Detailed reference viewed: 77 (26 UL)
Full Text
Peer Reviewed
See detailAdolescent Body Dissatisfaction in ContrastingSocioeconomic Milieus, Coming from a French andLuxembourgish Context
Regnier, Faustine; Le Bihan, Etienne UL; Tichit, Christine et al

in International Journal of Environmental Research and Public Health (2020), 17(61),

: To analyze the relationships between body mass index (BMI), ideal body,current declared body shape, and gap between ideal and declared body shape, and the associationsthat these have with social and ... [more ▼]

: To analyze the relationships between body mass index (BMI), ideal body,current declared body shape, and gap between ideal and declared body shape, and the associationsthat these have with social and cultural factors among 329 adolescents (11 to 15 years i.e., at two stagesof adolescence, the early and late adolescence), attending an international school in Luxembourg,and 281 from Paris.Methods:A cross-sectional survey was conducted using an online questionnaire.Missing data were addressed using the data augmentation method in a Bayesian framework.Results: For both sets, higher the BMI and bigger their current body shape (CBS), the slimmertheir ideal body shape, especially for those who perceive a link between body shape and beauty.For girls, slimness is a shared ideal; for boys, older they are, more they want a muscular body shape.Most students want slimmer bodies, but in affluent or intermediate social milieu students in relationsto identification to personalities such as celebrities, while students from modest milieus, this isexpressed in relation to success in love. In addition, they declared that their “talk diet with friends”were associated with large gap between ideal and declared body shape.Conclusions:A social controlnorm was revealed involving a displacement of values affecting body weight and health in the latestage of adolescence to early adolescence, especially for boys. [less ▲]

Detailed reference viewed: 56 (0 UL)
Full Text
Peer Reviewed
See detailA Scoping Review of Digital Tools to Reduce Physical Inactivity in Knowledge Workers
Damen, Ida; Brombacher, Hans; Lallemand, Carine UL et al

in International Journal of Environmental Research and Public Health (2020), 17(2),

Detailed reference viewed: 16 (1 UL)
Full Text
Peer Reviewed
See detailRunner's Perceptions of Reasons to Quit Running: Influence of Gender, Age and Running-Related Characteristics.
Menheere, Daphne; Janssen, Mark; Funk, Mathias et al

in International journal of environmental research and public health (2020), 17(17),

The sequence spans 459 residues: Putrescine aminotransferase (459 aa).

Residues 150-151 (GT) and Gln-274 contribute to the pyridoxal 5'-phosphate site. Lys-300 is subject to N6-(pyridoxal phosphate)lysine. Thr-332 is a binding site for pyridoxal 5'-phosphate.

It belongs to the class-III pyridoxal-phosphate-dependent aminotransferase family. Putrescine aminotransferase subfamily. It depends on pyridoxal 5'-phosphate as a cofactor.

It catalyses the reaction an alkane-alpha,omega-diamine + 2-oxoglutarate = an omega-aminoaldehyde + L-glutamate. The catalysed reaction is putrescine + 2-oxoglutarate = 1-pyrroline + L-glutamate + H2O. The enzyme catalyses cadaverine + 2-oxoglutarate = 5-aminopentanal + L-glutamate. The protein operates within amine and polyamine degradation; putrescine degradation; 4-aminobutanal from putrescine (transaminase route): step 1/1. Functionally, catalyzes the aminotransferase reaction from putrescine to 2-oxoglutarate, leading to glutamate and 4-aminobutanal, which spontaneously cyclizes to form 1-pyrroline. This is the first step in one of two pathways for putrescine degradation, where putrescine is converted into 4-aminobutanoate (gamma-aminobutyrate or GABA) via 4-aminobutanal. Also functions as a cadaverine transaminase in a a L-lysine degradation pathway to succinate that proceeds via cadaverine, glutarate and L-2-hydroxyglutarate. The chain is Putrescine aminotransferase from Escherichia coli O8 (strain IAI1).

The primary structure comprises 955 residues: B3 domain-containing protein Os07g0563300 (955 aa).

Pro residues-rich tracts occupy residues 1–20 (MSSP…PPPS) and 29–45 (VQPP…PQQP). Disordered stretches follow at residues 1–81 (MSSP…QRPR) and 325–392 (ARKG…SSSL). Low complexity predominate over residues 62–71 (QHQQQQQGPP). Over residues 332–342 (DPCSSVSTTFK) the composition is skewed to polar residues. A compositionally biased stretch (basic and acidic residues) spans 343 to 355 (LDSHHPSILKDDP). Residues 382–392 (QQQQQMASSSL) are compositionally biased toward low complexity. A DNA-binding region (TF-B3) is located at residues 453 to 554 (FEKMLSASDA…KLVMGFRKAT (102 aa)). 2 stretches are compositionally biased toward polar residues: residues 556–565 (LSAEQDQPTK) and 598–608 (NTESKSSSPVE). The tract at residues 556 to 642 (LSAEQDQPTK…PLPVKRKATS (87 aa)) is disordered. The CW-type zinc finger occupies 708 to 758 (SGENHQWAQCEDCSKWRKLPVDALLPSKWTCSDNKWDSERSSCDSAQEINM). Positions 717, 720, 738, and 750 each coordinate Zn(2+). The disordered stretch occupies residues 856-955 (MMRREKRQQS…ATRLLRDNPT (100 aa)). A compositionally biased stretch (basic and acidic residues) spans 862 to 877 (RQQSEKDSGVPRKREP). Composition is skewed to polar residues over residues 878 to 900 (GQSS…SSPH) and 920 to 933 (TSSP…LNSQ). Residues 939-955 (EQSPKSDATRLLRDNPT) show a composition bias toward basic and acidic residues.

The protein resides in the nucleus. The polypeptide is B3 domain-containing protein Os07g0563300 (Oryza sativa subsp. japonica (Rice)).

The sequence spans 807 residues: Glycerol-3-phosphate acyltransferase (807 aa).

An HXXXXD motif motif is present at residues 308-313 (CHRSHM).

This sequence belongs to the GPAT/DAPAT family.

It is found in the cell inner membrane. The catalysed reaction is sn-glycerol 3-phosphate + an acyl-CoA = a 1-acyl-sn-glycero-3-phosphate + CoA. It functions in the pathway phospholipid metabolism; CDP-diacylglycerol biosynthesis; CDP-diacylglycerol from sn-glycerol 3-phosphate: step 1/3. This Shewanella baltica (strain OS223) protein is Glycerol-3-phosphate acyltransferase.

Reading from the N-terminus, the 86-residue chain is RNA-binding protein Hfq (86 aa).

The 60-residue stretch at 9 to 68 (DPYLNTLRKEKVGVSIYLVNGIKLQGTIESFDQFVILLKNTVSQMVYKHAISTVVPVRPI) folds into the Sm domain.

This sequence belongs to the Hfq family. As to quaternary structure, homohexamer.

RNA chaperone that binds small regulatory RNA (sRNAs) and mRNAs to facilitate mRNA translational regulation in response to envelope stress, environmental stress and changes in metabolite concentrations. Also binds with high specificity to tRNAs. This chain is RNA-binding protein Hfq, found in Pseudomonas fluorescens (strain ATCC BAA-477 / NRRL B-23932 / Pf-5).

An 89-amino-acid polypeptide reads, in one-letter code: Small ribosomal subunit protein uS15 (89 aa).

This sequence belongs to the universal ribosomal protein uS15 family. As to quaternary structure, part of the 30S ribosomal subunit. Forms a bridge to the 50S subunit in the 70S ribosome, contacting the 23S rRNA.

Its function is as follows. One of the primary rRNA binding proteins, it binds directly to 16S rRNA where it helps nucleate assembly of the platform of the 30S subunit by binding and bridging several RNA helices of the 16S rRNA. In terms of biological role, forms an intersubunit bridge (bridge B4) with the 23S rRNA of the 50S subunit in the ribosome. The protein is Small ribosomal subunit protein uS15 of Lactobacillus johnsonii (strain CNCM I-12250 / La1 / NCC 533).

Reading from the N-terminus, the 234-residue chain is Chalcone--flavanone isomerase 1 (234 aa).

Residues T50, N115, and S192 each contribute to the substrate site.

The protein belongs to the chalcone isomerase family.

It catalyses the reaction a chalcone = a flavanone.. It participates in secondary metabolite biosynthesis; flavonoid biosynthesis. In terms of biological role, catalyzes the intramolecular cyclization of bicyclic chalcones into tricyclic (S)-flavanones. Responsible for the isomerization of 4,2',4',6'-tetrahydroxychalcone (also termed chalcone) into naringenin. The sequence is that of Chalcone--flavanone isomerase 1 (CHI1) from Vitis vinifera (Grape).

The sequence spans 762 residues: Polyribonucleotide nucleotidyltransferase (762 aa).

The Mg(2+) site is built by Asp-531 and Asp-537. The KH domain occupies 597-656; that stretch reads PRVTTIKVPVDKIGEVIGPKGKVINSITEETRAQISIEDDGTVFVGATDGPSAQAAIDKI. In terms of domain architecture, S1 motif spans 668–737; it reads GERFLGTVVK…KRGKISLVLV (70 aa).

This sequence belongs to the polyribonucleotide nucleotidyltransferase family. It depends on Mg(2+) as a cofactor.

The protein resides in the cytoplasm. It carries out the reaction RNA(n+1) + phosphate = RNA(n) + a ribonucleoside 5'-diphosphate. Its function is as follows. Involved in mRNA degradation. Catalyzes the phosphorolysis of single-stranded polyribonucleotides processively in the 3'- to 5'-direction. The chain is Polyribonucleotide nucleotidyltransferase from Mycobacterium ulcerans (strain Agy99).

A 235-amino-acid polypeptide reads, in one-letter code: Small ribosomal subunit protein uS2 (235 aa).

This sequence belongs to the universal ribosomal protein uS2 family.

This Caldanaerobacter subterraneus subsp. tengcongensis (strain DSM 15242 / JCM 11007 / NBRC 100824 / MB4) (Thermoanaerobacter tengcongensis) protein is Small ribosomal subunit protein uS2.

Physical inactivity has become a major public health concern and, consequently, the awareness of striving for a healthy lifestyle has increased. As a result, the popularity of recreational sports, such as ... [more ▼]

Physical inactivity has become a major public health concern and, consequently, the awareness of striving for a healthy lifestyle has increased. As a result, the popularity of recreational sports, such as running, has increased. Running is known for its low threshold to start and its attractiveness for a heterogeneous group of people. Yet, one can still observe high drop-out rates among (novice) runners. To understand the reasons for drop-out as perceived by runners, we investigate potential reasons to quit running among short distance runners (5 km and 10 km) (n = 898). Data used in this study were drawn from the standardized online Eindhoven Running Survey 2016 (ERS16). Binary logistic regressions were used to investigate the relation between reasons to quit running and different variables like socio-demographic variables, running habits and attitudes, interests, and opinions (AIOs) on running. Our results indicate that, not only people of different gender and age show significant differences in perceived reasons to quit running, also running habits, (e.g., running context and frequency) and AIOs are related to perceived reasons to quit running too. With insights into these related variables, potential drop-out reasons could help health professionals in understanding and lowering drop-out rates among recreational runners. [less ▲]

Detailed reference viewed: 18 (0 UL)
Full Text
Peer Reviewed
See detailThe Quality of Work Index and the Employment Quality Index: A multidimensional approach of job quality and its links to well-being at work
Steffgen, Georges UL; Sischka, Philipp UL; Fernandez de Henestrosa, Martha UL

in International Journal of Environmental Research and Public Health (2020)

(1) Background: Job quality is a multidimensional and elusive concept that is back in vogue among social scientists and policymaker. The current study proposes a new job quality approach that is compared ... [more ▼]